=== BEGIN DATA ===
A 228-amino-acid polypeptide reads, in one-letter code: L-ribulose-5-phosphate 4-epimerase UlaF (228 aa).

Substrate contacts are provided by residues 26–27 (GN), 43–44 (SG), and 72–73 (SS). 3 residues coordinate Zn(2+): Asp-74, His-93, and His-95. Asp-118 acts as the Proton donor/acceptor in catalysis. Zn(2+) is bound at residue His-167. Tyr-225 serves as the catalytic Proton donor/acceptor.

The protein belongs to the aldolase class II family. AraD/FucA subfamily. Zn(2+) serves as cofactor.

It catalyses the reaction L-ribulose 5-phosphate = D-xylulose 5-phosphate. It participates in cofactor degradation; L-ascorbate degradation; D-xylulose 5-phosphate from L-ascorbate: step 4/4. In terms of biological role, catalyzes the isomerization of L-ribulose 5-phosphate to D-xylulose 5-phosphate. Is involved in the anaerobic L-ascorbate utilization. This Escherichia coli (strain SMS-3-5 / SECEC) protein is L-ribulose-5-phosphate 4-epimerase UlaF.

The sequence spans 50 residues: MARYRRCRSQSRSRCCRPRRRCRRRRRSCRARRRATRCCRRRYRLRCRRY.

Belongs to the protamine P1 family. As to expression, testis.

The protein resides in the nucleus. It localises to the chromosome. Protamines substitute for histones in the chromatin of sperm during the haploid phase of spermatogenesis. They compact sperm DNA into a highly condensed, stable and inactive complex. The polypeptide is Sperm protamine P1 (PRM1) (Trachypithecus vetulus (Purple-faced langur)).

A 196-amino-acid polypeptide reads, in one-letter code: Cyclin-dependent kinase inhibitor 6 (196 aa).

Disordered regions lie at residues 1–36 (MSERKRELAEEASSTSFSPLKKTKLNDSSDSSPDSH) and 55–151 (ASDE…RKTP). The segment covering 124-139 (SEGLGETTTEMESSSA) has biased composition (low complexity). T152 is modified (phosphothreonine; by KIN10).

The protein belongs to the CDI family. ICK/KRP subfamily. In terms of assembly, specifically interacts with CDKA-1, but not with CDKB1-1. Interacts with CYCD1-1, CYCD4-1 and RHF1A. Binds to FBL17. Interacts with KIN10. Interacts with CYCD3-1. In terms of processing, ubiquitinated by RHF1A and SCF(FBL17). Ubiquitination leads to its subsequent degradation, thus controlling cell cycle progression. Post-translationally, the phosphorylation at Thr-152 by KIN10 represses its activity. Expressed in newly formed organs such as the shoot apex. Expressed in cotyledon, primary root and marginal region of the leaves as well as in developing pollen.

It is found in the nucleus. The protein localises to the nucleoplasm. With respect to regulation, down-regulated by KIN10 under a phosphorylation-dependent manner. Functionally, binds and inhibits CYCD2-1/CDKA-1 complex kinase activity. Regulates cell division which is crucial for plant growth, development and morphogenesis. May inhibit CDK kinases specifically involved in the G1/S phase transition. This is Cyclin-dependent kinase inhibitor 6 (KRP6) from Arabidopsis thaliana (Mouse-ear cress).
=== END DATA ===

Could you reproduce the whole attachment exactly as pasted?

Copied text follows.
A 228-amino-acid polypeptide reads, in one-letter code: L-ribulose-5-phosphate 4-epimerase UlaF (228 aa).

Substrate contacts are provided by residues 26–27 (GN), 43–44 (SG), and 72–73 (SS). 3 residues coordinate Zn(2+): Asp-74, His-93, and His-95. Asp-118 acts as the Proton donor/acceptor in catalysis. Zn(2+) is bound at residue His-167. Tyr-225 serves as the catalytic Proton donor/acceptor.

The protein belongs to the aldolase class II family. AraD/FucA subfamily. Zn(2+) serves as cofactor.

It catalyses the reaction L-ribulose 5-phosphate = D-xylulose 5-phosphate. It participates in cofactor degradation; L-ascorbate degradation; D-xylulose 5-phosphate from L-ascorbate: step 4/4. In terms of biological role, catalyzes the isomerization of L-ribulose 5-phosphate to D-xylulose 5-phosphate. Is involved in the anaerobic L-ascorbate utilization. This Escherichia coli (strain SMS-3-5 / SECEC) protein is L-ribulose-5-phosphate 4-epimerase UlaF.

The sequence spans 50 residues: MARYRRCRSQSRSRCCRPRRRCRRRRRSCRARRRATRCCRRRYRLRCRRY.

Belongs to the protamine P1 family. As to expression, testis.

The protein resides in the nucleus. It localises to the chromosome. Protamines substitute for histones in the chromatin of sperm during the haploid phase of spermatogenesis. They compact sperm DNA into a highly condensed, stable and inactive complex. The polypeptide is Sperm protamine P1 (PRM1) (Trachypithecus vetulus (Purple-faced langur)).

A 196-amino-acid polypeptide reads, in one-letter code: Cyclin-dependent kinase inhibitor 6 (196 aa).

Disordered regions lie at residues 1–36 (MSERKRELAEEASSTSFSPLKKTKLNDSSDSSPDSH) and 55–151 (ASDE…RKTP). The segment covering 124-139 (SEGLGETTTEMESSSA) has biased composition (low complexity). T152 is modified (phosphothreonine; by KIN10).

The protein belongs to the CDI family. ICK/KRP subfamily. In terms of assembly, specifically interacts with CDKA-1, but not with CDKB1-1. Interacts with CYCD1-1, CYCD4-1 and RHF1A. Binds to FBL17. Interacts with KIN10. Interacts with CYCD3-1. In terms of processing, ubiquitinated by RHF1A and SCF(FBL17). Ubiquitination leads to its subsequent degradation, thus controlling cell cycle progression. Post-translationally, the phosphorylation at Thr-152 by KIN10 represses its activity. Expressed in newly formed organs such as the shoot apex. Expressed in cotyledon, primary root and marginal region of the leaves as well as in developing pollen.

It is found in the nucleus. The protein localises to the nucleoplasm. With respect to regulation, down-regulated by KIN10 under a phosphorylation-dependent manner. Functionally, binds and inhibits CYCD2-1/CDKA-1 complex kinase activity. Regulates cell division which is crucial for plant growth, development and morphogenesis. May inhibit CDK kinases specifically involved in the G1/S phase transition. This is Cyclin-dependent kinase inhibitor 6 (KRP6) from Arabidopsis thaliana (Mouse-ear cress).